The Common Dandelion (Taraxacum officinale), probably a native of Europe is now a cosmopolitan weed in this country, dismissed by most gardeners as being particularly troublesome when they decide to grow in otherwise well-manicured lawns! This reminds me of the interesting poem, Dandelion, by Jon Silkin:

Slugs nestle where the stem

Broken, bleeds milk.

The flower is eyeless: the sight is compelled

By small, coarse, sharp petals,

Like metal shreds. Formed,

They puncture, irregularly perforate

Their yellow, brutal glare.

And certainly want to

Devour the earth. With an ample movement

They are a foot high, as you look.

And coming back, they take hold

On pert domestic strains.

Others’ lives are theirs. Between then

And domesticity,

Grass. They infest its weak land;

Fatten, hide slugs, infestate.

They look like plates; more closely

Life the first tryings, the machines, of nature

Riveted into her, successful.

Far from simply being a weed, dandelions have proved to be useful plants both as salads (leaves) and medicinally (roots). Dandelions are also used to make healing teas, wine and skincare products – by those who have the knowledge to do so. Apparently the buds, flowers and leaves can eaten fresh any time you want a healthy snack!

That is the more serious side of dandelions. What about the irresistible urge so many people – not only little children – feel to blow the puffball of the puffy white dandelion seeds apart?

Like so many people the world over, I believed from early childhood that this was an opportunity to make a wish. Some people are certain that the seeds will carry one’s thoughts and dreams – if that were so then I feel sure there can hardly be a puffball left as we blow them apart in order to connect with our loved ones during this long period of lockdown – thank you COVID-19! Take a moment to watch the video here to see why the seeds float so well:

Whatever beliefs you may attach to them, there is great visual appeal in watching the parachute-like seeds waft away in the breeze. As dandelions generally thrive in difficult conditions, they are thought to symbolise the ability to rise above life’s challenges – something we all need to work at during this pandemic.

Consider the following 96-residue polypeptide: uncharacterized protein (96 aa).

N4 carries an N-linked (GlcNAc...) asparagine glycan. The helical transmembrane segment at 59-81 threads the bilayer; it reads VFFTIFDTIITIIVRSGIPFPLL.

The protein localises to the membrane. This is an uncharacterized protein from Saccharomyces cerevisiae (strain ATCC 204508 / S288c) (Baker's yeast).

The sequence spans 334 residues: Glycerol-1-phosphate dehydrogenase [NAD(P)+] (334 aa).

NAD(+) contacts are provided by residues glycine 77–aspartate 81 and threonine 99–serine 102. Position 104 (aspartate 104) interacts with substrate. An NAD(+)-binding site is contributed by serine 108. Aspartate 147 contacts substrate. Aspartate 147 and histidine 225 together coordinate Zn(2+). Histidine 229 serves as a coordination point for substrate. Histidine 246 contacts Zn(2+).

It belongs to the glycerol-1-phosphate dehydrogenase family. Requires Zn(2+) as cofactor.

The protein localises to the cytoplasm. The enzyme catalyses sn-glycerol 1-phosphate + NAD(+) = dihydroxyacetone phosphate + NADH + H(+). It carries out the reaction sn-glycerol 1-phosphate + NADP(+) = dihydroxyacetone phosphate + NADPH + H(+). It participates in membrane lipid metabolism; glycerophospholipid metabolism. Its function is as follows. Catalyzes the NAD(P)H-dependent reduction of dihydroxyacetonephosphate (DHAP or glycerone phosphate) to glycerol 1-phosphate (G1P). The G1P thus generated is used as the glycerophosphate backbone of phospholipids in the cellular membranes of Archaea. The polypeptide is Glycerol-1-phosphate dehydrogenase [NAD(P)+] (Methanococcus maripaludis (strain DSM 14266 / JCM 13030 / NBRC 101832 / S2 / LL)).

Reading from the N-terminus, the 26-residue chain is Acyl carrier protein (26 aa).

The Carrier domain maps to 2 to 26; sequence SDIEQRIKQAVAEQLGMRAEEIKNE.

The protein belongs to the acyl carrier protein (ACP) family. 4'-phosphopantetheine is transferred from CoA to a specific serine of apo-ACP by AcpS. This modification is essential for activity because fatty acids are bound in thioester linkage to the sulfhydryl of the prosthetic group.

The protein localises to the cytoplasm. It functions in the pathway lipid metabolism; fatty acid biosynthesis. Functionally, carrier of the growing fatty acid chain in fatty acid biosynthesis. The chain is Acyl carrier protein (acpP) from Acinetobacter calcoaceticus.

21 thoughts on “THE HUMBLE DANDELION

  1. One of the best spring pollinator plants! While I pluck them out of my gardens, I let them go in the lawn, where about half the plants are ‘weeds’ with pretty flowers like violets, veronica, and ground ivy. A veritable feast.
    Interesting to learn about the fluffy seeds aerodynamics. Wonder what we will do with that info? Personal flying machines?? 🙂

    Liked by 1 person

  2. Because of the lockdown, the verges and parks have been left, and now so beautiful with little ox eye daisy’s, and abundant dandelions 😁 I picked a big bag full this afternoon having left plenty for the bees, to make a lovely yellow dye 😁

    Liked by 1 person

  3. I love dandelions – but other half detests them and is constantly pulling them out. I think they are very pretty flowers. When I was a teen a friend of mine had to draw a dandelion (flower) for her A-Level exam – quite the most difficult flower to draw! And of course I love the clocks. I wasn’t able to watch all of the video because of the visual effects (I get migraines) but what I did watch and read was interesting.

    Liked by 1 person

    • Your comment about drawing a dandelion flower prompted me to have a closer look at my photograph: hats off to your friend for I can imagine the difficulty and delicacy involved trying to put that complex shape onto paper!

      Liked by 1 person

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